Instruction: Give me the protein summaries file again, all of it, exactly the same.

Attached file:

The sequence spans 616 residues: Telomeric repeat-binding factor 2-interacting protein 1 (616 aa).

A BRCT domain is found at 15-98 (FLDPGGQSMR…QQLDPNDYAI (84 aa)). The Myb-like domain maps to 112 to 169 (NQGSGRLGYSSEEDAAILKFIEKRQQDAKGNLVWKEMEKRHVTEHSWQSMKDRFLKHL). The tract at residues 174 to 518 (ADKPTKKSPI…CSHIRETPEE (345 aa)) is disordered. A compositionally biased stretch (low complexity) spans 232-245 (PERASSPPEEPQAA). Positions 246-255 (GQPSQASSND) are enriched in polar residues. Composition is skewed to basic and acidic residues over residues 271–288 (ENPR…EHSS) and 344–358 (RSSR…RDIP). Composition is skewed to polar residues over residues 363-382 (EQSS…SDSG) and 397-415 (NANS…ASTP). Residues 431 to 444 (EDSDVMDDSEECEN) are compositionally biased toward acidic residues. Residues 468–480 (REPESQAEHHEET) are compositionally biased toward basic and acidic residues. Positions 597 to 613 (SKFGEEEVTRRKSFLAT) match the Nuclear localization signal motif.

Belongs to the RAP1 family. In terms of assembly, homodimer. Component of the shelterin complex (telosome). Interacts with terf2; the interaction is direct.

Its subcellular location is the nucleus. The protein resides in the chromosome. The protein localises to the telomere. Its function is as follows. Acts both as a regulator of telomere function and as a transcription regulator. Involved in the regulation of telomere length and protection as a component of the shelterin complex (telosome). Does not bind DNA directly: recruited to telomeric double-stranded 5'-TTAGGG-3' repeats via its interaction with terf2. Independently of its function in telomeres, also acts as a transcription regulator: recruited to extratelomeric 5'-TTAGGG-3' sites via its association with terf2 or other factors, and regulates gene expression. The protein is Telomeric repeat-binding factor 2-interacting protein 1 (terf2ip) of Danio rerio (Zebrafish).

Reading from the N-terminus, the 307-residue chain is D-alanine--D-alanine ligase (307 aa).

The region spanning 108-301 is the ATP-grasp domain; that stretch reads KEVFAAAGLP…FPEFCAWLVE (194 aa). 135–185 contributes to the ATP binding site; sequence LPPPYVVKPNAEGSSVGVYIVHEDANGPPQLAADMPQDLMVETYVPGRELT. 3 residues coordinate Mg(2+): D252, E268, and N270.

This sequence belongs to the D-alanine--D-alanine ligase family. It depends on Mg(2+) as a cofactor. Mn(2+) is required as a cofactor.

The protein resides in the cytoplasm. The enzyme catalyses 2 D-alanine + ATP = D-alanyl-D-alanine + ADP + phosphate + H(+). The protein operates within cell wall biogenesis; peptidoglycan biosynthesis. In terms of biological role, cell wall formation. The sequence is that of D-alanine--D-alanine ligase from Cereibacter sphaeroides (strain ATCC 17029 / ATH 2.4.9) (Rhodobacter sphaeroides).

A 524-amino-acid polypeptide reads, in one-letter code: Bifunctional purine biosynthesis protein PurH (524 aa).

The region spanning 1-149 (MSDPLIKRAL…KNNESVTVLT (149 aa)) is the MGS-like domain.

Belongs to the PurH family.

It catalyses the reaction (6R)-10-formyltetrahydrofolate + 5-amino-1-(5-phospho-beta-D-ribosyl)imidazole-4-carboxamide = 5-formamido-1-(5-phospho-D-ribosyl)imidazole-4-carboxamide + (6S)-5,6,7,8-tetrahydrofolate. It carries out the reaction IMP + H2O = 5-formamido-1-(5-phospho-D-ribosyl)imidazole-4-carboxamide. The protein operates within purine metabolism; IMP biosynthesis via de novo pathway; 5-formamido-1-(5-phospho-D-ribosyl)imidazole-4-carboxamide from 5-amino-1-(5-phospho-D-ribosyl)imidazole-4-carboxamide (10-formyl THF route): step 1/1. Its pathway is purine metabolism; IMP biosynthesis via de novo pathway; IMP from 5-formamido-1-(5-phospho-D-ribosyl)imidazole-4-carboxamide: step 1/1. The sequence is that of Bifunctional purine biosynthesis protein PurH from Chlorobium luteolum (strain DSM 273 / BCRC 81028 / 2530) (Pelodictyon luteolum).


The sequence spans 616 residues: Telomeric repeat-binding factor 2-interacting protein 1 (616 aa).

A BRCT domain is found at 15-98 (FLDPGGQSMR…QQLDPNDYAI (84 aa)). The Myb-like domain maps to 112 to 169 (NQGSGRLGYSSEEDAAILKFIEKRQQDAKGNLVWKEMEKRHVTEHSWQSMKDRFLKHL). The tract at residues 174 to 518 (ADKPTKKSPI…CSHIRETPEE (345 aa)) is disordered. A compositionally biased stretch (low complexity) spans 232-245 (PERASSPPEEPQAA). Positions 246-255 (GQPSQASSND) are enriched in polar residues. Composition is skewed to basic and acidic residues over residues 271–288 (ENPR…EHSS) and 344–358 (RSSR…RDIP). Composition is skewed to polar residues over residues 363-382 (EQSS…SDSG) and 397-415 (NANS…ASTP). Residues 431 to 444 (EDSDVMDDSEECEN) are compositionally biased toward acidic residues. Residues 468–480 (REPESQAEHHEET) are compositionally biased toward basic and acidic residues. Positions 597 to 613 (SKFGEEEVTRRKSFLAT) match the Nuclear localization signal motif.

Belongs to the RAP1 family. In terms of assembly, homodimer. Component of the shelterin complex (telosome). Interacts with terf2; the interaction is direct.

Its subcellular location is the nucleus. The protein resides in the chromosome. The protein localises to the telomere. Its function is as follows. Acts both as a regulator of telomere function and as a transcription regulator. Involved in the regulation of telomere length and protection as a component of the shelterin complex (telosome). Does not bind DNA directly: recruited to telomeric double-stranded 5'-TTAGGG-3' repeats via its interaction with terf2. Independently of its function in telomeres, also acts as a transcription regulator: recruited to extratelomeric 5'-TTAGGG-3' sites via its association with terf2 or other factors, and regulates gene expression. The protein is Telomeric repeat-binding factor 2-interacting protein 1 (terf2ip) of Danio rerio (Zebrafish).

Reading from the N-terminus, the 307-residue chain is D-alanine--D-alanine ligase (307 aa).

The region spanning 108-301 is the ATP-grasp domain; that stretch reads KEVFAAAGLP…FPEFCAWLVE (194 aa). 135–185 contributes to the ATP binding site; sequence LPPPYVVKPNAEGSSVGVYIVHEDANGPPQLAADMPQDLMVETYVPGRELT. 3 residues coordinate Mg(2+): D252, E268, and N270.

This sequence belongs to the D-alanine--D-alanine ligase family. It depends on Mg(2+) as a cofactor. Mn(2+) is required as a cofactor.

The protein resides in the cytoplasm. The enzyme catalyses 2 D-alanine + ATP = D-alanyl-D-alanine + ADP + phosphate + H(+). The protein operates within cell wall biogenesis; peptidoglycan biosynthesis. In terms of biological role, cell wall formation. The sequence is that of D-alanine--D-alanine ligase from Cereibacter sphaeroides (strain ATCC 17029 / ATH 2.4.9) (Rhodobacter sphaeroides).

A 524-amino-acid polypeptide reads, in one-letter code: Bifunctional purine biosynthesis protein PurH (524 aa).

The region spanning 1-149 (MSDPLIKRAL…KNNESVTVLT (149 aa)) is the MGS-like domain.

Belongs to the PurH family.

It catalyses the reaction (6R)-10-formyltetrahydrofolate + 5-amino-1-(5-phospho-beta-D-ribosyl)imidazole-4-carboxamide = 5-formamido-1-(5-phospho-D-ribosyl)imidazole-4-carboxamide + (6S)-5,6,7,8-tetrahydrofolate. It carries out the reaction IMP + H2O = 5-formamido-1-(5-phospho-D-ribosyl)imidazole-4-carboxamide. The protein operates within purine metabolism; IMP biosynthesis via de novo pathway; 5-formamido-1-(5-phospho-D-ribosyl)imidazole-4-carboxamide from 5-amino-1-(5-phospho-D-ribosyl)imidazole-4-carboxamide (10-formyl THF route): step 1/1. Its pathway is purine metabolism; IMP biosynthesis via de novo pathway; IMP from 5-formamido-1-(5-phospho-D-ribosyl)imidazole-4-carboxamide: step 1/1. The sequence is that of Bifunctional purine biosynthesis protein PurH from Chlorobium luteolum (strain DSM 273 / BCRC 81028 / 2530) (Pelodictyon luteolum).